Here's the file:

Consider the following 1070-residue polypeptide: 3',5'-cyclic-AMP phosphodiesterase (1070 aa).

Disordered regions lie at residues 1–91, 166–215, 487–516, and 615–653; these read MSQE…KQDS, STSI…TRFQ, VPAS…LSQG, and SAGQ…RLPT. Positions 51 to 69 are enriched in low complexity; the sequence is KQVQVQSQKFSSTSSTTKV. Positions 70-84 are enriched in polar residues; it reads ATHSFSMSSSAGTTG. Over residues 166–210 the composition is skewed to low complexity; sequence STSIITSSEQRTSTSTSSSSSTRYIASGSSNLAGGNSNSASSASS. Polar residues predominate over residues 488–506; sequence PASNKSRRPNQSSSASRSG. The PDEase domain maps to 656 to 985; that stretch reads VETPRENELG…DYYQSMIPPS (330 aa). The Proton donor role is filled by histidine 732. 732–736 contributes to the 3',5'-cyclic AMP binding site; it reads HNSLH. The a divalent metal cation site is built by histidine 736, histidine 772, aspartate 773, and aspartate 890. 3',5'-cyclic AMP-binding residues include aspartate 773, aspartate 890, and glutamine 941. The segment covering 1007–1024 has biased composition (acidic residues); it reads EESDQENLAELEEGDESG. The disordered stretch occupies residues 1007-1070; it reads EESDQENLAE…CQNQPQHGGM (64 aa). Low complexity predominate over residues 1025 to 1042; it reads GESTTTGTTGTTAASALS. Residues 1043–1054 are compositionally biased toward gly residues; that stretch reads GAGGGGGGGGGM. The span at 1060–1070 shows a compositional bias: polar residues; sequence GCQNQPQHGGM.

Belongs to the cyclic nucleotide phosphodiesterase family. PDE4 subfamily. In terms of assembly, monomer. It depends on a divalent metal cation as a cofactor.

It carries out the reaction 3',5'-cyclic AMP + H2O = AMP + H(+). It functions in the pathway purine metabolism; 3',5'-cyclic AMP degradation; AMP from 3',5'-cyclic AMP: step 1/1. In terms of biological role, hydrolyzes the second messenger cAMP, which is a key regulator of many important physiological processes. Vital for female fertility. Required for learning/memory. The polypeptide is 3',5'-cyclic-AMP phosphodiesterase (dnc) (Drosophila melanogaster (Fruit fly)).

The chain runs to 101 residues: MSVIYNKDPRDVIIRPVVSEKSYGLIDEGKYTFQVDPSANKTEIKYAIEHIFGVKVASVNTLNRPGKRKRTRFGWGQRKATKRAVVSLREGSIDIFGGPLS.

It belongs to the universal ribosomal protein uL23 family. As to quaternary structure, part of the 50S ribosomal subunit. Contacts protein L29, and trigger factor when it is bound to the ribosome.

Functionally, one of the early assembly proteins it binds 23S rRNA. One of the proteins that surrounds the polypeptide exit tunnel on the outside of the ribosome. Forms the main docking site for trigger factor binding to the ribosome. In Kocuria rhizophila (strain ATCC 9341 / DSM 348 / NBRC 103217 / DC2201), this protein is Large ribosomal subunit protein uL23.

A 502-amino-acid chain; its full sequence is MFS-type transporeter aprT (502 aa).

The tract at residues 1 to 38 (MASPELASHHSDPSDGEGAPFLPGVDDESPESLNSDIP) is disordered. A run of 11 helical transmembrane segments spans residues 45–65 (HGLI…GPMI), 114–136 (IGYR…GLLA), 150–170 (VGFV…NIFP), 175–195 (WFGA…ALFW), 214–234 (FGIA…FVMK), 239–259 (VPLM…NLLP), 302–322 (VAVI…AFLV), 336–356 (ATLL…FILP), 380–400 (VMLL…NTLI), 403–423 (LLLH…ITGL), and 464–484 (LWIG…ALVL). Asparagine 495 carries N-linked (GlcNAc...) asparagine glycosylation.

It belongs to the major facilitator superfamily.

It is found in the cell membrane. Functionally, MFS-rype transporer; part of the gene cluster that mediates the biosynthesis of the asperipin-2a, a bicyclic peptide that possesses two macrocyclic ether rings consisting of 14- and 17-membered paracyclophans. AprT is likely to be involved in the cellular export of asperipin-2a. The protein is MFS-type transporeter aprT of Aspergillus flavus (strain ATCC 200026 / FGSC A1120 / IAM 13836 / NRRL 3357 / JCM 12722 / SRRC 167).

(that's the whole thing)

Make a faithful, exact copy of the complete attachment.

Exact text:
Consider the following 1070-residue polypeptide: 3',5'-cyclic-AMP phosphodiesterase (1070 aa).

Disordered regions lie at residues 1–91, 166–215, 487–516, and 615–653; these read MSQE…KQDS, STSI…TRFQ, VPAS…LSQG, and SAGQ…RLPT. Positions 51 to 69 are enriched in low complexity; the sequence is KQVQVQSQKFSSTSSTTKV. Positions 70-84 are enriched in polar residues; it reads ATHSFSMSSSAGTTG. Over residues 166–210 the composition is skewed to low complexity; sequence STSIITSSEQRTSTSTSSSSSTRYIASGSSNLAGGNSNSASSASS. Polar residues predominate over residues 488–506; sequence PASNKSRRPNQSSSASRSG. The PDEase domain maps to 656 to 985; that stretch reads VETPRENELG…DYYQSMIPPS (330 aa). The Proton donor role is filled by histidine 732. 732–736 contributes to the 3',5'-cyclic AMP binding site; it reads HNSLH. The a divalent metal cation site is built by histidine 736, histidine 772, aspartate 773, and aspartate 890. 3',5'-cyclic AMP-binding residues include aspartate 773, aspartate 890, and glutamine 941. The segment covering 1007–1024 has biased composition (acidic residues); it reads EESDQENLAELEEGDESG. The disordered stretch occupies residues 1007-1070; it reads EESDQENLAE…CQNQPQHGGM (64 aa). Low complexity predominate over residues 1025 to 1042; it reads GESTTTGTTGTTAASALS. Residues 1043–1054 are compositionally biased toward gly residues; that stretch reads GAGGGGGGGGGM. The span at 1060–1070 shows a compositional bias: polar residues; sequence GCQNQPQHGGM.

Belongs to the cyclic nucleotide phosphodiesterase family. PDE4 subfamily. In terms of assembly, monomer. It depends on a divalent metal cation as a cofactor.

It carries out the reaction 3',5'-cyclic AMP + H2O = AMP + H(+). It functions in the pathway purine metabolism; 3',5'-cyclic AMP degradation; AMP from 3',5'-cyclic AMP: step 1/1. In terms of biological role, hydrolyzes the second messenger cAMP, which is a key regulator of many important physiological processes. Vital for female fertility. Required for learning/memory. The polypeptide is 3',5'-cyclic-AMP phosphodiesterase (dnc) (Drosophila melanogaster (Fruit fly)).

The chain runs to 101 residues: MSVIYNKDPRDVIIRPVVSEKSYGLIDEGKYTFQVDPSANKTEIKYAIEHIFGVKVASVNTLNRPGKRKRTRFGWGQRKATKRAVVSLREGSIDIFGGPLS.

It belongs to the universal ribosomal protein uL23 family. As to quaternary structure, part of the 50S ribosomal subunit. Contacts protein L29, and trigger factor when it is bound to the ribosome.

Functionally, one of the early assembly proteins it binds 23S rRNA. One of the proteins that surrounds the polypeptide exit tunnel on the outside of the ribosome. Forms the main docking site for trigger factor binding to the ribosome. In Kocuria rhizophila (strain ATCC 9341 / DSM 348 / NBRC 103217 / DC2201), this protein is Large ribosomal subunit protein uL23.

A 502-amino-acid chain; its full sequence is MFS-type transporeter aprT (502 aa).

The tract at residues 1 to 38 (MASPELASHHSDPSDGEGAPFLPGVDDESPESLNSDIP) is disordered. A run of 11 helical transmembrane segments spans residues 45–65 (HGLI…GPMI), 114–136 (IGYR…GLLA), 150–170 (VGFV…NIFP), 175–195 (WFGA…ALFW), 214–234 (FGIA…FVMK), 239–259 (VPLM…NLLP), 302–322 (VAVI…AFLV), 336–356 (ATLL…FILP), 380–400 (VMLL…NTLI), 403–423 (LLLH…ITGL), and 464–484 (LWIG…ALVL). Asparagine 495 carries N-linked (GlcNAc...) asparagine glycosylation.

It belongs to the major facilitator superfamily.

It is found in the cell membrane. Functionally, MFS-rype transporer; part of the gene cluster that mediates the biosynthesis of the asperipin-2a, a bicyclic peptide that possesses two macrocyclic ether rings consisting of 14- and 17-membered paracyclophans. AprT is likely to be involved in the cellular export of asperipin-2a. The protein is MFS-type transporeter aprT of Aspergillus flavus (strain ATCC 200026 / FGSC A1120 / IAM 13836 / NRRL 3357 / JCM 12722 / SRRC 167).